Look out world - Lilian Jegou's Credit Agricole Look KG 481 SL
Speaking of carbon, French manufacturer Look was one of the pioneers in the carbon-fibre revolution along with Colnago. Lilian Jegou's KG 481 SL is made from Promax Super SL high modulus carbon fibre (main triangle) and Carbon HM (rear triangle), using 7005 aluminum lugs to hold everything together. With a claimed weight of 1350 grams/2.9 pounds (frame only), the KG 481 SL would have been one of the lightest at Roubaix.
To keep things looking tidy, brake cables are internally routed and Look's Carbon HSC 4 SL integrated fork slots in ever so neatly up front. But other than some beefy Conti tyres and a double-serving of bar tape, that's about all the Credit Agricole mechanics did to make life easier on the pavé for 28 year-old Jegou, who didn't quite make it to the Roubaix velodrome last Sunday.
Young steed - Thomas Eriksen's Team CSC Cervélo R1
With seven riders in the top 50 and Tristan Hoffman's second place, Team CSC had a solid outing at the Hell of the North. 25 year-old Thomas Eriksen was the team's seventh-best finisher in 47th place, and being the youngest rider on their team for Roubaix, Eriksen most likely had little say in his choice of equipment.
As mentioned in Part I of Bikes at Roubaix, the R1 is an all-aluminium prototype based on identical design parameters to Hoffman's R2.5, and when released to the public (don't expect to see this anytime before 2005), the R1 will sit below their Cervélo's flagship carbon model.
Peter not-quite-perfect - Peter Van Petegem's Lotto-Domo Eddy Merckx Team SC
Last year's winner was looking like he could well do the Roubaix double until the Belgian punctured with less than 20 kilometres to go, finishing the race alongside his compatriot Johan Museeuw, who also suffered the same fate.
With Eddy Merckx's eponymous bikes kitting out the men from Lotto-Domo, it's suffice to say that these machines didn't need much tweaking before tackling cycling's most arduous one-day event. We took a closer look at the Team SC shortly after the Town Down Under, and came to the conclusion that these meticulously crafted machines from cycling's classics heartland resemble the type of riders they personify: solidly built, business-like, and will go the distance. While PVP's puncture was ill-timed, it wasn't really a case of equipment failure; it was just plain unlucky, as veterans of Roubaix - including Van Petegem - will tell you.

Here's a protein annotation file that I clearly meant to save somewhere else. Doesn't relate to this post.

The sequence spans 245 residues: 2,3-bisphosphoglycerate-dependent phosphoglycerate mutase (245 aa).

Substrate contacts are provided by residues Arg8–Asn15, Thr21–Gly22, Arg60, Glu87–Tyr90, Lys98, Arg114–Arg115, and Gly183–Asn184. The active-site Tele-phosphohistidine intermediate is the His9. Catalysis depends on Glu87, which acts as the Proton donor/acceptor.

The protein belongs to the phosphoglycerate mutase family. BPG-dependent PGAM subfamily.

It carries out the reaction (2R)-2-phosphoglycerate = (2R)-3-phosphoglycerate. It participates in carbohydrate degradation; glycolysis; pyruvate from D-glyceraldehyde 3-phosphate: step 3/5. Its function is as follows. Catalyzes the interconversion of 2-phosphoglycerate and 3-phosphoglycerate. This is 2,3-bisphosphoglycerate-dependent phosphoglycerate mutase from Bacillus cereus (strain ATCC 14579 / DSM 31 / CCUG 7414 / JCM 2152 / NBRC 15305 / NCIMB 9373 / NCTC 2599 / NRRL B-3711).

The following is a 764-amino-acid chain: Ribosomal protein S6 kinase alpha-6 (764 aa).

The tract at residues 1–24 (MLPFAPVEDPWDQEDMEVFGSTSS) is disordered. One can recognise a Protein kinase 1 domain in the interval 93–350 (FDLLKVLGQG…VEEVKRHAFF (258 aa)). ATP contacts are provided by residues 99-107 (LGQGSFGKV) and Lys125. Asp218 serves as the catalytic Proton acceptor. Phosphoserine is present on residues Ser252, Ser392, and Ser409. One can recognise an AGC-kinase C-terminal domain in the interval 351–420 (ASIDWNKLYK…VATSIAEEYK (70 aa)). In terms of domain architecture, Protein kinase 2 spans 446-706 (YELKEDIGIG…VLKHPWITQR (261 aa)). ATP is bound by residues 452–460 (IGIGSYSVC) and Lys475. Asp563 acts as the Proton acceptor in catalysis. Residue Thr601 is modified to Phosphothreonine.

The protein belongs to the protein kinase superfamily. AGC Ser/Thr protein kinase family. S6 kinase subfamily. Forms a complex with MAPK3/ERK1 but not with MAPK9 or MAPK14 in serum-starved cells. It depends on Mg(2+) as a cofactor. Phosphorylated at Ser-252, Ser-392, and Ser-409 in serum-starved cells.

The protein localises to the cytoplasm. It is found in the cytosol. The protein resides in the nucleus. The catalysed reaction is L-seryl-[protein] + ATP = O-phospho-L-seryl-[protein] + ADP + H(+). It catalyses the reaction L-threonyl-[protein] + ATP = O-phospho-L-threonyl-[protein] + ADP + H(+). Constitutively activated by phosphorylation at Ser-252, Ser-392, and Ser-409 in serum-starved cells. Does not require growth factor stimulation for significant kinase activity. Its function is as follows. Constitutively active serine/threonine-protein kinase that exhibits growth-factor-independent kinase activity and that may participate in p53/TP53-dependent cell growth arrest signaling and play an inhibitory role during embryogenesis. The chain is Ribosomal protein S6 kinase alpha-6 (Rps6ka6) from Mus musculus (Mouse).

Talking in the Phonakular: Martin Elmiger's Phonak BMC
With a team pretty much entirely built around Tyler Hamilton and the 2004 Tour de France, no one was expecting great results from the Phonak Hearing Systems team. Martin Elmiger was their best-placed finisher in a very respectable 51st place, 13'19 off Magnus Bäckstedt's winning time of six hours, 40 minutes and 26 seconds, proving his Swiss-made BMC can just as easily handle the roads of Roubaix as the mountains of Le Tour.
Somewhat of a unique scenario, the world's third largest hearing aid company, Phonak, and BMC both share the same owner, which means that so long as there is a Team Phonak, the squad will ride and help develop BMC's framesets. Phonak has committed to their team through to 2007, so expect to see these visually distinctive frames that use what's known as "Crosslock Skeleton" technology for a few more years yet.
What's 200 grams between friends? Renaud Dion's R.A.G.T. Semences-MG Rover Look KX Light
Another Division I French team, R.A.G.T. Semences-MG Rover, also receive the pleasure of using Look's array of carbon frames and forks. Renaud Dion's Look KX Light isn't quite as light as Lilian Jegou's 1350 gram KG 481 SL mentioned above, but really, what's 200 grams between friends? Other notable differences include the use of semi-compact geometry, multi-shaped carbon fibre tubes and external cable routing. Again, another serve of bar tape and wider tyres was all that was done to make Dion's Look Roubaix-ready. Dion finished "The Hell" in 85th place, 31'09 down on winner Bäckstedt.